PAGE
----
Ex-utility regulator, charged in FirstEnergy scheme, dies by suicide

Published 3:25 pm Thursday, April 11, 2024

COLUMBUS (AP) — A former top utility regulator awaiting trial on charges he took millions in bribes in conjunction with the largest corruption scandal in Ohio’s history died by suicide on Tuesday, a spokesperson for the Franklin County Coroner’s Office said.

Sam Randazzo, 74, the one-time chair of the Public Utilities Commission of Ohio, faced the prospect of spending the rest of his life in prison if convicted of the dozens of criminal charges he faced in simultaneous federal and state investigations. He had pleaded not guilty to all of them, most notably the allegation that he accepted a $4.3 million bribe from Akron-based FirstEnergy Corp. in exchange for regulatory favors.

A spokesperson for the county coroner’s office said Randazzo was found unresponsive at a building he owned in Columbus at just before noon.

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The U.S. Attorney’s Office, Ohio Attorney General’s Office and office of Republican Gov. Mike DeWine, who initially appointed Randazzo to the PUCO, all declined immediate comment.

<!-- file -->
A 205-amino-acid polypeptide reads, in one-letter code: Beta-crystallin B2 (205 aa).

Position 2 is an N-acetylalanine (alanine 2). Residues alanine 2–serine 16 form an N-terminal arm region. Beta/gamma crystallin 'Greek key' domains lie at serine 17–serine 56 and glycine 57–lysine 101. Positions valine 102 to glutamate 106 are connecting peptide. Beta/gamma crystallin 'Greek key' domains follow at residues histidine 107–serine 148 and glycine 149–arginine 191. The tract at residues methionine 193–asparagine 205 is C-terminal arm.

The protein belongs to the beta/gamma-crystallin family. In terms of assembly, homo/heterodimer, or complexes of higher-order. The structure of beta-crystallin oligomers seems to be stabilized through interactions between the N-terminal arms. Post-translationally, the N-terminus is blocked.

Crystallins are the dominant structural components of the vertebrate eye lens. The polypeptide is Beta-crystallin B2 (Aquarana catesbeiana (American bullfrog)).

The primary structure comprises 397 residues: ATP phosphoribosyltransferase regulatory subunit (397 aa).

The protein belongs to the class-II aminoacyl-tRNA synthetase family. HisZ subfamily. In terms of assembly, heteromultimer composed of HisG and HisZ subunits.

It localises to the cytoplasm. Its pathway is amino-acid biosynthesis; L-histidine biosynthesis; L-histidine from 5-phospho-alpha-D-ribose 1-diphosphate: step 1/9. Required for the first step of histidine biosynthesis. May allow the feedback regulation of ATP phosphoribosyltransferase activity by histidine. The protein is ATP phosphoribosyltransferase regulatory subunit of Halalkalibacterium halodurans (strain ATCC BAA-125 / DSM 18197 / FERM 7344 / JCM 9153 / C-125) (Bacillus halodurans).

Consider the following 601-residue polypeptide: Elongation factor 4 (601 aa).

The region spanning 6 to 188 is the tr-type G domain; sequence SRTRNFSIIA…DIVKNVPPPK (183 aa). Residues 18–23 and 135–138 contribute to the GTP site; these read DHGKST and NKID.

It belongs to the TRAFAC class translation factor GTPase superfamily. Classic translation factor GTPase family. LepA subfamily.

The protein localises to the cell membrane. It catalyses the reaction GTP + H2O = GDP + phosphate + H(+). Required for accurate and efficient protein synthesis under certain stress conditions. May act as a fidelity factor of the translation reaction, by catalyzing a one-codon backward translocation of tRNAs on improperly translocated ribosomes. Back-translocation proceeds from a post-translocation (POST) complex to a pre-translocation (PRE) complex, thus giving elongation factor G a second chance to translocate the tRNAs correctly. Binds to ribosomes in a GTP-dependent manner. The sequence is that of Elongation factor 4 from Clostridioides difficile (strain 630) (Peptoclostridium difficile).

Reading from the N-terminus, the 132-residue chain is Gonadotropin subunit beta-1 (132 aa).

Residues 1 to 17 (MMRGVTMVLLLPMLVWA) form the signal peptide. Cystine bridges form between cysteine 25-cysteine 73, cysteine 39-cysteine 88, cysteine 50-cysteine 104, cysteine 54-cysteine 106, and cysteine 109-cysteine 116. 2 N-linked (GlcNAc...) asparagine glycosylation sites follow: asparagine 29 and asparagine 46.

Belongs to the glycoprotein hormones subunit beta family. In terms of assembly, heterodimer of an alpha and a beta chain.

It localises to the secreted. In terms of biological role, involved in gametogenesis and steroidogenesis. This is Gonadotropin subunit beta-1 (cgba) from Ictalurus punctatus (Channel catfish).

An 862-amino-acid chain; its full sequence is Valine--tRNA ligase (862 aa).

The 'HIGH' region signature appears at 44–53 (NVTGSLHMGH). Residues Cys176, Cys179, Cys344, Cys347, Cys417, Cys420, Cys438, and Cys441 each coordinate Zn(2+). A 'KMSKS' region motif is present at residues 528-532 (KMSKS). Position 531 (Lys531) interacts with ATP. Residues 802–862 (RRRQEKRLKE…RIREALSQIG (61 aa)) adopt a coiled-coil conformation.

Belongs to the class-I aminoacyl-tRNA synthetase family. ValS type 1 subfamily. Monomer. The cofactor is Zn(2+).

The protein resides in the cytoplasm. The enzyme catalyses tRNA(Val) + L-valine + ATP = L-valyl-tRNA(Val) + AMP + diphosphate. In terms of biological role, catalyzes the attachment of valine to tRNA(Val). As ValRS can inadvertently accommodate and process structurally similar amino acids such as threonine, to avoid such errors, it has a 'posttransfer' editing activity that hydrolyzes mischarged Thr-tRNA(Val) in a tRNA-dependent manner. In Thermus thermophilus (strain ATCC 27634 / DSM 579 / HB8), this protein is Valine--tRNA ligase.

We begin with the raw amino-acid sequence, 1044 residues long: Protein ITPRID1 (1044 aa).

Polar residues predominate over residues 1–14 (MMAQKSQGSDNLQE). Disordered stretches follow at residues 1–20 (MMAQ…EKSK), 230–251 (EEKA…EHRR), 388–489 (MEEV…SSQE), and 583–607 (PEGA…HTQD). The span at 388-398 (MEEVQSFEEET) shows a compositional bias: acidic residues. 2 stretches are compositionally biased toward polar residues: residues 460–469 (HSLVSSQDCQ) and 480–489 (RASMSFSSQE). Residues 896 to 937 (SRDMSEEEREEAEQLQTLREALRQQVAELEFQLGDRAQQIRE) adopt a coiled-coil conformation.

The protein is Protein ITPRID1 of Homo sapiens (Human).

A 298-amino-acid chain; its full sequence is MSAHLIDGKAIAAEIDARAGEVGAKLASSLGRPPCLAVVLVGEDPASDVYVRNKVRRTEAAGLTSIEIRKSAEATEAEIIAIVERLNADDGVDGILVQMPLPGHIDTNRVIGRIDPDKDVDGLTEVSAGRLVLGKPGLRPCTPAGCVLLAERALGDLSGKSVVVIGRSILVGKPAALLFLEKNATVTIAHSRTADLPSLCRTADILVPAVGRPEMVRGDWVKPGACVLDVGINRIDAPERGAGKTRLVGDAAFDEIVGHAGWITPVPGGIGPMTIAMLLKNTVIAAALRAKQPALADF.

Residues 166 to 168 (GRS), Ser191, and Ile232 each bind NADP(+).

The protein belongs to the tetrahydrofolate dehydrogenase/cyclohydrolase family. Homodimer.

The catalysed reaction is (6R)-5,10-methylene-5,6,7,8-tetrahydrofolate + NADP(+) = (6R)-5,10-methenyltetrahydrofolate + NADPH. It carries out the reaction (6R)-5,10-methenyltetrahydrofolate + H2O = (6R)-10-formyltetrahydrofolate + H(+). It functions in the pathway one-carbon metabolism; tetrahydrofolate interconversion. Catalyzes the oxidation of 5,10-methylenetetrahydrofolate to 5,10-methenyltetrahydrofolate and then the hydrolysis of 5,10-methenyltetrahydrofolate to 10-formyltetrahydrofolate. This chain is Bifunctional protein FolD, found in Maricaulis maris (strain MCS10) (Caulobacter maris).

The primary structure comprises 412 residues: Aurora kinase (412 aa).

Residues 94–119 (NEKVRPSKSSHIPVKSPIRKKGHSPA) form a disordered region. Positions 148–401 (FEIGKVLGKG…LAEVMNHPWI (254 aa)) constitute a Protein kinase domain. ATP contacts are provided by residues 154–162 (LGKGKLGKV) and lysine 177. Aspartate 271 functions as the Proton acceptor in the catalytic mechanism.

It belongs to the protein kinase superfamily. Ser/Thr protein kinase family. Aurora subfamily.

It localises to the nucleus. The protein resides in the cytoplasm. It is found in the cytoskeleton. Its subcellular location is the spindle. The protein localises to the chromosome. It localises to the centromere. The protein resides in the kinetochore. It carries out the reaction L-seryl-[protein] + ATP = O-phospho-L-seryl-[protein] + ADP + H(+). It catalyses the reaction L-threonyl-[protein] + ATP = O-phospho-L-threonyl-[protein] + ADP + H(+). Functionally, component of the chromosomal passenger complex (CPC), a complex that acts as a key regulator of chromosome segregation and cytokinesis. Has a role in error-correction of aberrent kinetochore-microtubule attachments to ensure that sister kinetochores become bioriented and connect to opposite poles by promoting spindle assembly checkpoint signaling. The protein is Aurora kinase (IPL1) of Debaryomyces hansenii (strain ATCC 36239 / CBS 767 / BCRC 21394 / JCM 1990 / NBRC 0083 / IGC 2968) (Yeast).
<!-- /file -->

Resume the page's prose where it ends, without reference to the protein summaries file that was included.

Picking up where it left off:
FirstEnergy has admitted to using dark money groups to fund a $60 million bribery plot that allowed former Republican Ohio House Speaker Larry Householder to win the speakership, elect his allies and pass and defend a $1 billion nuclear bailout bill, known as House Bill 6, for two of its affiliated nuclear plants.

A jury convicted Householder and lobbyist Matt Borges last year on federal racketeering charges for their roles in the scheme. Householder was sentenced to 20 years in prison, Borges to five. Both have appealed.

Randazzo resigned his regulatory post in November 2020 after FBI agents searched his Columbus townhome and FirstEnergy revealed in security filings what it said were bribery payments of $4.3 million for his future help at the commission a month before DeWine nominated him as Ohio’s top utility regulator.

He is the second person that was accused as part of the sweeping investigation to take his own life. Long-time Statehouse lobbyist Neil Clark, one of the five people initially arrested in the probe in July 2020, died by suicide in March 2021 after pleading not guilty. The remaining two men, Juan Cespedes and Jeffrey Longstreth, pleaded guilty and are cooperating with the government in the ongoing inquiry.